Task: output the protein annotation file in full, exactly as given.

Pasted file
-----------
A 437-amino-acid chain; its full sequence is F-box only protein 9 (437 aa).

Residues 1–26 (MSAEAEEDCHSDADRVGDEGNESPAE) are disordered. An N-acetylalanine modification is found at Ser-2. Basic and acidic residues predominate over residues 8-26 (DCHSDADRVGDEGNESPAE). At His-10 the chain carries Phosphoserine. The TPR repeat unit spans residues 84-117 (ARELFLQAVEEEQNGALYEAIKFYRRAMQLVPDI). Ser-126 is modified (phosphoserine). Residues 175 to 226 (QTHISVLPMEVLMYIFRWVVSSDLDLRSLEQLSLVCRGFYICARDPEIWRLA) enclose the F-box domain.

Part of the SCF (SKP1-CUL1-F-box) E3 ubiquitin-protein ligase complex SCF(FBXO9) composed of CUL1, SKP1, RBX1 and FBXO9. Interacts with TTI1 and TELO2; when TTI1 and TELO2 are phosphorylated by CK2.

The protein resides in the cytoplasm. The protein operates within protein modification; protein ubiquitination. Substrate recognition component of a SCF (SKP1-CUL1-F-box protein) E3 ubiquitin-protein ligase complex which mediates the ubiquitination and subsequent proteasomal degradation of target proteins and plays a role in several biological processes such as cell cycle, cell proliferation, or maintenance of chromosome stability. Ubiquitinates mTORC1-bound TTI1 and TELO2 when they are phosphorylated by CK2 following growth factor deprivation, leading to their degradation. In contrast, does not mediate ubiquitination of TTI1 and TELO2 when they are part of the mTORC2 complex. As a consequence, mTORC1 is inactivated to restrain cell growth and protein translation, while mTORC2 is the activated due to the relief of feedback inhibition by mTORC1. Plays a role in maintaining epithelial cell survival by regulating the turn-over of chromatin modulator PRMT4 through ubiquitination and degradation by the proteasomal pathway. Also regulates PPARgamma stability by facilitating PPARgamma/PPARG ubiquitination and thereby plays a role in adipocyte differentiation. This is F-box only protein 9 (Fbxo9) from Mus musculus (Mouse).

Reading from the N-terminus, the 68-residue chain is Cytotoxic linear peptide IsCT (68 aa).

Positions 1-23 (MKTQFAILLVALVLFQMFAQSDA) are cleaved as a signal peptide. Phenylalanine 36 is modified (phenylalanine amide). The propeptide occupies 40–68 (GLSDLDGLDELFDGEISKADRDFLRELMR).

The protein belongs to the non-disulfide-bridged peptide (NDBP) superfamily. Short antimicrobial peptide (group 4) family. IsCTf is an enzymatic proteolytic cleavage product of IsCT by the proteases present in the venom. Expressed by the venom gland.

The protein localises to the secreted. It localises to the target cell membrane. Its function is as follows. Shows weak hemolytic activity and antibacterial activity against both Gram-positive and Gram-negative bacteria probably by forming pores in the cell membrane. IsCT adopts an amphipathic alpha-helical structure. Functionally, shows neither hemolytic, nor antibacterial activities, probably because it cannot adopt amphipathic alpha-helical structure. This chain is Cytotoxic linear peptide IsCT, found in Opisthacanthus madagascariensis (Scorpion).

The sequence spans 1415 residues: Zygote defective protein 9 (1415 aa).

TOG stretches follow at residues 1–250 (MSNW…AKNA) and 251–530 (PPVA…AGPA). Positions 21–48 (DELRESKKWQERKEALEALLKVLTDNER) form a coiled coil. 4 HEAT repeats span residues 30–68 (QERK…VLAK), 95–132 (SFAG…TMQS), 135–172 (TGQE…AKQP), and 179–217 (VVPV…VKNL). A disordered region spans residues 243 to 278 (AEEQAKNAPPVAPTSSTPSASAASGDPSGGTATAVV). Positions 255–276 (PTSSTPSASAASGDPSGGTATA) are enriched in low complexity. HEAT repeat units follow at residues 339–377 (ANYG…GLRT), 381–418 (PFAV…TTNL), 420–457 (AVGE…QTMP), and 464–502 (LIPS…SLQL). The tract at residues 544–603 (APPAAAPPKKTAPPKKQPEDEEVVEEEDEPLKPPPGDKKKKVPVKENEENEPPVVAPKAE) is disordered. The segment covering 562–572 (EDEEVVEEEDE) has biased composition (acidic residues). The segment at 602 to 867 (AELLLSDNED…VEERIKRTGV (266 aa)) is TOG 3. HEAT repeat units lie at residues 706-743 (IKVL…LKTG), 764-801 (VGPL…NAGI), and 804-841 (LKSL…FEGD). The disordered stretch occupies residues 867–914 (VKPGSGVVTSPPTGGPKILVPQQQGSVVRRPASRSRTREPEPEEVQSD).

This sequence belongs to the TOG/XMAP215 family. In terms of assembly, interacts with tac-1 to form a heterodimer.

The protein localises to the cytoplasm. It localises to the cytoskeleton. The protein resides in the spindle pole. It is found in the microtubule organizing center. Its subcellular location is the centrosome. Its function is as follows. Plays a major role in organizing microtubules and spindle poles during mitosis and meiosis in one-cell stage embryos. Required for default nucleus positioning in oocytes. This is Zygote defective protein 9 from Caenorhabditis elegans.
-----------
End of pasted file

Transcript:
A 437-amino-acid chain; its full sequence is F-box only protein 9 (437 aa).

Residues 1–26 (MSAEAEEDCHSDADRVGDEGNESPAE) are disordered. An N-acetylalanine modification is found at Ser-2. Basic and acidic residues predominate over residues 8-26 (DCHSDADRVGDEGNESPAE). At His-10 the chain carries Phosphoserine. The TPR repeat unit spans residues 84-117 (ARELFLQAVEEEQNGALYEAIKFYRRAMQLVPDI). Ser-126 is modified (phosphoserine). Residues 175 to 226 (QTHISVLPMEVLMYIFRWVVSSDLDLRSLEQLSLVCRGFYICARDPEIWRLA) enclose the F-box domain.

Part of the SCF (SKP1-CUL1-F-box) E3 ubiquitin-protein ligase complex SCF(FBXO9) composed of CUL1, SKP1, RBX1 and FBXO9. Interacts with TTI1 and TELO2; when TTI1 and TELO2 are phosphorylated by CK2.

The protein resides in the cytoplasm. The protein operates within protein modification; protein ubiquitination. Substrate recognition component of a SCF (SKP1-CUL1-F-box protein) E3 ubiquitin-protein ligase complex which mediates the ubiquitination and subsequent proteasomal degradation of target proteins and plays a role in several biological processes such as cell cycle, cell proliferation, or maintenance of chromosome stability. Ubiquitinates mTORC1-bound TTI1 and TELO2 when they are phosphorylated by CK2 following growth factor deprivation, leading to their degradation. In contrast, does not mediate ubiquitination of TTI1 and TELO2 when they are part of the mTORC2 complex. As a consequence, mTORC1 is inactivated to restrain cell growth and protein translation, while mTORC2 is the activated due to the relief of feedback inhibition by mTORC1. Plays a role in maintaining epithelial cell survival by regulating the turn-over of chromatin modulator PRMT4 through ubiquitination and degradation by the proteasomal pathway. Also regulates PPARgamma stability by facilitating PPARgamma/PPARG ubiquitination and thereby plays a role in adipocyte differentiation. This is F-box only protein 9 (Fbxo9) from Mus musculus (Mouse).

Reading from the N-terminus, the 68-residue chain is Cytotoxic linear peptide IsCT (68 aa).

Positions 1-23 (MKTQFAILLVALVLFQMFAQSDA) are cleaved as a signal peptide. Phenylalanine 36 is modified (phenylalanine amide). The propeptide occupies 40–68 (GLSDLDGLDELFDGEISKADRDFLRELMR).

The protein belongs to the non-disulfide-bridged peptide (NDBP) superfamily. Short antimicrobial peptide (group 4) family. IsCTf is an enzymatic proteolytic cleavage product of IsCT by the proteases present in the venom. Expressed by the venom gland.

The protein localises to the secreted. It localises to the target cell membrane. Its function is as follows. Shows weak hemolytic activity and antibacterial activity against both Gram-positive and Gram-negative bacteria probably by forming pores in the cell membrane. IsCT adopts an amphipathic alpha-helical structure. Functionally, shows neither hemolytic, nor antibacterial activities, probably because it cannot adopt amphipathic alpha-helical structure. This chain is Cytotoxic linear peptide IsCT, found in Opisthacanthus madagascariensis (Scorpion).

The sequence spans 1415 residues: Zygote defective protein 9 (1415 aa).

TOG stretches follow at residues 1–250 (MSNW…AKNA) and 251–530 (PPVA…AGPA). Positions 21–48 (DELRESKKWQERKEALEALLKVLTDNER) form a coiled coil. 4 HEAT repeats span residues 30–68 (QERK…VLAK), 95–132 (SFAG…TMQS), 135–172 (TGQE…AKQP), and 179–217 (VVPV…VKNL). A disordered region spans residues 243 to 278 (AEEQAKNAPPVAPTSSTPSASAASGDPSGGTATAVV). Positions 255–276 (PTSSTPSASAASGDPSGGTATA) are enriched in low complexity. HEAT repeat units follow at residues 339–377 (ANYG…GLRT), 381–418 (PFAV…TTNL), 420–457 (AVGE…QTMP), and 464–502 (LIPS…SLQL). The tract at residues 544–603 (APPAAAPPKKTAPPKKQPEDEEVVEEEDEPLKPPPGDKKKKVPVKENEENEPPVVAPKAE) is disordered. The segment covering 562–572 (EDEEVVEEEDE) has biased composition (acidic residues). The segment at 602 to 867 (AELLLSDNED…VEERIKRTGV (266 aa)) is TOG 3. HEAT repeat units lie at residues 706-743 (IKVL…LKTG), 764-801 (VGPL…NAGI), and 804-841 (LKSL…FEGD). The disordered stretch occupies residues 867–914 (VKPGSGVVTSPPTGGPKILVPQQQGSVVRRPASRSRTREPEPEEVQSD).

This sequence belongs to the TOG/XMAP215 family. In terms of assembly, interacts with tac-1 to form a heterodimer.

The protein localises to the cytoplasm. It localises to the cytoskeleton. The protein resides in the spindle pole. It is found in the microtubule organizing center. Its subcellular location is the centrosome. Its function is as follows. Plays a major role in organizing microtubules and spindle poles during mitosis and meiosis in one-cell stage embryos. Required for default nucleus positioning in oocytes. This is Zygote defective protein 9 from Caenorhabditis elegans.